18. That if they move out of the state of Virginia they are NOT required to notify the VSP
If Delegate Ramadan, Senator Wexton and ANY patron or co-patron of any similar bill will agree that none of these consequences will occur with Robby’s Rule, then I will not oppose it and there will be no more Action Items against it on this website. 

I’m asking EVERYONE to please, send an email to your Delegate, your Senator, to Ramadan and to Wexton asking them to confirm these concerns with Robby’s Rule, today!

I already have.

Mary Devoy 
 

Loudoun Lawmakers’ Bills Tackle Ethics, Greenway, Sex Offenders, January 7, 2015
By Jonathan Hunley

Ethics was the topic of the day Tuesday, when former Gov. Bob McDonnell was sentenced to two years in prison for taking thousands of dollars in gifts and loans from businessman Jonnie R. Williams Sr. in exchange for shilling for Williams’ products.
 
And the subject will continue to reverberate in Richmond next week as the Virginia General Assembly convenes for its annual session. Several delegates and state senators are expected to introduce legislation on ethics reform, and the issue will be among many brought up by the lawmakers who represent Loudoun County.

Del. J. Randall Minchew (R-10) and state Sen. Jennifer T. Wexton (D-33), both of Leesburg, said Monday that they were preparing bills that would lower the cap on gifts to legislators to $100. Lawmakers imposed a $250 cap on “tangible” gifts last year but didn’t place a dollar limit on “intangible” presents, such as trips or event tickets. 

Wexton and Minchew said their bills would make that $100 limit an aggregate total per donor, not just per gift, and they agreed that the distinction between tangible and intangible was unnecessary. 

“Let’s just make it simple,” Minchew said. 

In discussing those bills, the delegate and senator spoke highly of an ethics panel that Gov. Terry McAuliffe created in the wake of the McDonnell case. Joe T. May, a former Loudoun delegate, serves on that bipartisan body, the Commission to Ensure Integrity and Public Confidence in State Government. 

On another matter, Wexton and Del. David I. Ramadan (R-87), of South Riding, are planning to submit bills about tolls on the Dulles Greenway. 

“That’s my biggest priority for this year,” Ramadan said last week. 

The delegate already has filed a complaint about Greenway tolls with the State Corporation Commission, and he said he has two goals: to limit or stop the annual increase in the levy and to force distance pricing on the highway. The latter would mean tolls wouldn’t be based on a flat fee, as they are now, but rather on how far a motorist drove on the Greenway.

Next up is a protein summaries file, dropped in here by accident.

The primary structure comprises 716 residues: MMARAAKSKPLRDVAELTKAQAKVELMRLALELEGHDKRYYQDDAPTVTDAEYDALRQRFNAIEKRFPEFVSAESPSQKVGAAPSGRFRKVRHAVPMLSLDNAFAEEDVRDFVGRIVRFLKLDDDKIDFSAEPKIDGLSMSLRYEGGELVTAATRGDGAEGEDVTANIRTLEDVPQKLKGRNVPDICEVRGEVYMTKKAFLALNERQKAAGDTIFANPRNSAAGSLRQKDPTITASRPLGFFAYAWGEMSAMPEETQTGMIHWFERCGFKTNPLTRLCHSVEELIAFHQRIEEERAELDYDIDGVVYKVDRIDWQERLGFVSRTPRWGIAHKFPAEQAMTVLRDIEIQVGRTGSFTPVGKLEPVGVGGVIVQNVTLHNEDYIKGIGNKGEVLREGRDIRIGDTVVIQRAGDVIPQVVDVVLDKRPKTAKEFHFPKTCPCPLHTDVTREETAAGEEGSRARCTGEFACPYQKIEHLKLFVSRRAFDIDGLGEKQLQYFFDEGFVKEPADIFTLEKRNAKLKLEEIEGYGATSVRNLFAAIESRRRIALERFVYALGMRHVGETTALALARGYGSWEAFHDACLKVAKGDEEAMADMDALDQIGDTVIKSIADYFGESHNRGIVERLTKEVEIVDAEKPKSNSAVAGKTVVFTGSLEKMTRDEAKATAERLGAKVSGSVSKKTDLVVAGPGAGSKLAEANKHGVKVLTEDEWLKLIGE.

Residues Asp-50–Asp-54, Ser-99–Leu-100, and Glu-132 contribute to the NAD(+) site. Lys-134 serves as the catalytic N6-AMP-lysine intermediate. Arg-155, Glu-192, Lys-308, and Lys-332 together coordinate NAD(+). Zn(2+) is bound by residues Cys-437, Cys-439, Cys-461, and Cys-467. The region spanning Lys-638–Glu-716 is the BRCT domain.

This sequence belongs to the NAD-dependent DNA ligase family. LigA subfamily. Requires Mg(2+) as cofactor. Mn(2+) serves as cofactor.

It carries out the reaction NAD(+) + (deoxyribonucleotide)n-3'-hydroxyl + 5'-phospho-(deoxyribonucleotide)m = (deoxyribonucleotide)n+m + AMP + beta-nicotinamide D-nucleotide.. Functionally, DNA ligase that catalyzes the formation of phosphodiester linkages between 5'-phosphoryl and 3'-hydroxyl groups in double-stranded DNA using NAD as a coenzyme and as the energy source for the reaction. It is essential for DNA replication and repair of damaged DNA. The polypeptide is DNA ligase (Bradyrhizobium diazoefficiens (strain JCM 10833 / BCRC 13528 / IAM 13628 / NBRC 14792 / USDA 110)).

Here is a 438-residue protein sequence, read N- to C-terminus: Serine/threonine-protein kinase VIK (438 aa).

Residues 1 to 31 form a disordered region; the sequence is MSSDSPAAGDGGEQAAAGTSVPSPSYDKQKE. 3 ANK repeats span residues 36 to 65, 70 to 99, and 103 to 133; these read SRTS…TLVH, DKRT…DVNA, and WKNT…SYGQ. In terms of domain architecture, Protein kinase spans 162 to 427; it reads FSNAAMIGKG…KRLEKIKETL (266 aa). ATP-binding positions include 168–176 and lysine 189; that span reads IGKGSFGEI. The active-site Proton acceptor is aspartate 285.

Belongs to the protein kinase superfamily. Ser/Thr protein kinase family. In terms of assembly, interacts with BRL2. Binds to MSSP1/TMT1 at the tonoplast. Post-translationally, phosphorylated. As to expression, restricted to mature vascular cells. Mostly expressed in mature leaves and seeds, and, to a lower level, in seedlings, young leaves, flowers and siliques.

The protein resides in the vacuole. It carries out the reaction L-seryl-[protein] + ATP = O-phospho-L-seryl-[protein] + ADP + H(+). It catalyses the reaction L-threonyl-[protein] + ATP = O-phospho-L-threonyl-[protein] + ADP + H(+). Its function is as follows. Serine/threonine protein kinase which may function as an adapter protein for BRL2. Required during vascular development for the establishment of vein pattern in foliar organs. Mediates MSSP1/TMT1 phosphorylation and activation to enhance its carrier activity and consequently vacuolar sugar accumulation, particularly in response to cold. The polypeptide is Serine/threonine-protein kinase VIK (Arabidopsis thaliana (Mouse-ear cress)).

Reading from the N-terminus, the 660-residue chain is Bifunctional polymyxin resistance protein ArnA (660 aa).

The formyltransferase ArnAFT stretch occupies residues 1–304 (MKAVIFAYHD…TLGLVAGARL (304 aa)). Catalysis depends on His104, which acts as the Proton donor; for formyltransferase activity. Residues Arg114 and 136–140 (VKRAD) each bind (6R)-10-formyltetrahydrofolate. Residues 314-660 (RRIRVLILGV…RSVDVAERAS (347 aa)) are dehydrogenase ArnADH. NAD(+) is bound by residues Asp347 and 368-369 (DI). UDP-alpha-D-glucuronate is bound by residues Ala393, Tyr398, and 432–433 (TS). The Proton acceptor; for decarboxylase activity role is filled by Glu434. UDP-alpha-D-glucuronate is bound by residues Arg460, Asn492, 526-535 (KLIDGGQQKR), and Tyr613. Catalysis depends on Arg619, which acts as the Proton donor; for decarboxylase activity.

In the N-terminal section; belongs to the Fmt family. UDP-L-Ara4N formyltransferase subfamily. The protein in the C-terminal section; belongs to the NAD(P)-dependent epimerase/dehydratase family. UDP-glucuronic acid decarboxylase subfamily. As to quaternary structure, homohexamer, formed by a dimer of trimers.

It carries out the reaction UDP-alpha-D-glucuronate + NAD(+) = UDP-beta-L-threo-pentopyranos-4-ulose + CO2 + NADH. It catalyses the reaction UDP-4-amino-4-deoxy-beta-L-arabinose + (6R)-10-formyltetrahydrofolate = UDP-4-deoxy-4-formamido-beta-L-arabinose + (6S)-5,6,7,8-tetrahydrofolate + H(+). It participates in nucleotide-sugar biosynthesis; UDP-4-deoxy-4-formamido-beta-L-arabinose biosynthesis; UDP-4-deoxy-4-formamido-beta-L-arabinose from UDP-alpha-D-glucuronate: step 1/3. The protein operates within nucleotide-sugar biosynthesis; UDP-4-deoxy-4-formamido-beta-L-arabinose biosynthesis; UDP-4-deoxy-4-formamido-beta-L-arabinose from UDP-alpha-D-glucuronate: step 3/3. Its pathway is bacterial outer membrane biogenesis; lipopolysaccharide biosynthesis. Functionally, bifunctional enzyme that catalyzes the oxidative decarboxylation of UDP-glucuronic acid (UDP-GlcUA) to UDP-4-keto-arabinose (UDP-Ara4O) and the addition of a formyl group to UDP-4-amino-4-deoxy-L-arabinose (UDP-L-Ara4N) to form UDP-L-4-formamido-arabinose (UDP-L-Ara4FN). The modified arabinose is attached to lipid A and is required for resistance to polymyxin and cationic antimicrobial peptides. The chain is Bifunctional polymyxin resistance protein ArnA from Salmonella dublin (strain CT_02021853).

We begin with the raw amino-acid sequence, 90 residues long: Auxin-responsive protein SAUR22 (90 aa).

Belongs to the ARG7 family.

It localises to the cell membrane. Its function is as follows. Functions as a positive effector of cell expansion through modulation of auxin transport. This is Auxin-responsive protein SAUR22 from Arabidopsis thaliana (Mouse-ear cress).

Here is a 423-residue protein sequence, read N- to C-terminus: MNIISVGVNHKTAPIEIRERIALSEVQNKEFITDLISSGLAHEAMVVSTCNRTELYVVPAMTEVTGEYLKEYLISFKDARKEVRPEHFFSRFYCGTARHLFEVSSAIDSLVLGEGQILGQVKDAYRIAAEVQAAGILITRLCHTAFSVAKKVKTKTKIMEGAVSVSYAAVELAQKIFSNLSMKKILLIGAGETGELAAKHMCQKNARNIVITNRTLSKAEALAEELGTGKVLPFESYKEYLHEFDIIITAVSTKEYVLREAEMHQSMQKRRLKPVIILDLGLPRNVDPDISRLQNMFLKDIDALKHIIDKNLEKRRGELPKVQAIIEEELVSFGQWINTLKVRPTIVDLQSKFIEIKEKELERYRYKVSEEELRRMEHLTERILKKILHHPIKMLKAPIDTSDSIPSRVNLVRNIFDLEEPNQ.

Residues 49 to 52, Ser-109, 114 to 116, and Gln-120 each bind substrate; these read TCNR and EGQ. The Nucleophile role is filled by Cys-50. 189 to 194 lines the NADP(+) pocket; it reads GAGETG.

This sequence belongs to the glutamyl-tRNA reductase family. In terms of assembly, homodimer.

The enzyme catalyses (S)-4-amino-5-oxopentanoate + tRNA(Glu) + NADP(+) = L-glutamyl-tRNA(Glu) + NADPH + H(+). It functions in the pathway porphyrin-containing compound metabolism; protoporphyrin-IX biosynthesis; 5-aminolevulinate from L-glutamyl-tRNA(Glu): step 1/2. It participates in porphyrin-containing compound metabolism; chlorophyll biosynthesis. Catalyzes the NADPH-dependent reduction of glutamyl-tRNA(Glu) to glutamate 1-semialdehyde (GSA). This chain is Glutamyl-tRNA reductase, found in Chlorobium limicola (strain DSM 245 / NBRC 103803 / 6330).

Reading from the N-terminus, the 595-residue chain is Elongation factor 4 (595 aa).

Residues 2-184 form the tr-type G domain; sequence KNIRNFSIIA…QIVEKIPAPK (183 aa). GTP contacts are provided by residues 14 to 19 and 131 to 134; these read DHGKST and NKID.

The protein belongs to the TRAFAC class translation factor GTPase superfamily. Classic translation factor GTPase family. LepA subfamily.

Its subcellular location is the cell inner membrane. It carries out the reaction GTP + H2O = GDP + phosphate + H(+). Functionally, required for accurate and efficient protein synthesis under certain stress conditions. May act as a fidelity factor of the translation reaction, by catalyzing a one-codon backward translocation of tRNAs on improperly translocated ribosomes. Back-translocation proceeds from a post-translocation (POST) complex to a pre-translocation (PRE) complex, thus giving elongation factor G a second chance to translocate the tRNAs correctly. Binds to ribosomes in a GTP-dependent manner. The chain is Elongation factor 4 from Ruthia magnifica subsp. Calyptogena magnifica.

Wexton said she’s exploring whether Virginia could buy the toll road back from its owner, Toll Road Investors Partnership II. Annual increases in tolls place a large financial burden on her constituents, she said, while profits flow to a company in a foreign country. 

“I don’t think that was what was intended,” the senator said, referring to Australia’s Macquarie Atlas Roads, which owns a 50 percent interest in the Greenway. 

Wexton and Ramadan also seek to create a supplement to the state police’s sex offender registry. That would be a list of people who committed violent sexual offenses in Virginia before the state required such offenders to register. 

It would not require those listed to register their whereabouts, Ramadan said, but would just centralize conviction records that are publicly available from localities anyway. 

“We’re not adding punishment” to those who already have paid their debt to society, the delegate said. 

Ramadan and state Sen. Richard H. Black (R-13), of Leesburg, also have introduced legislation that would restrict immigrant students with temporary resident status from receiving in-state college tuition rates. (See story, opposite)

And Minchew and Del. Tag Greason (R-32), of Ashburn, are shepherding bills to create specialized license plates. 

Minchew, an Eagle Scout and former scoutmaster, said he would submit legislation for a Boy Scout tag.
 
And Greason already has filed a bill that would make available for purchase plates that say “Cure Childhood Cancer” and bear the gold ribbon symbolizing awareness of the issue. He was inspired by 13-year-old Mathias Giordano of Leesburg, who died last month. Mathias, who was diagnosed with bone cancer in 2012, became an inspirational celebrity of sorts as he battled the disease.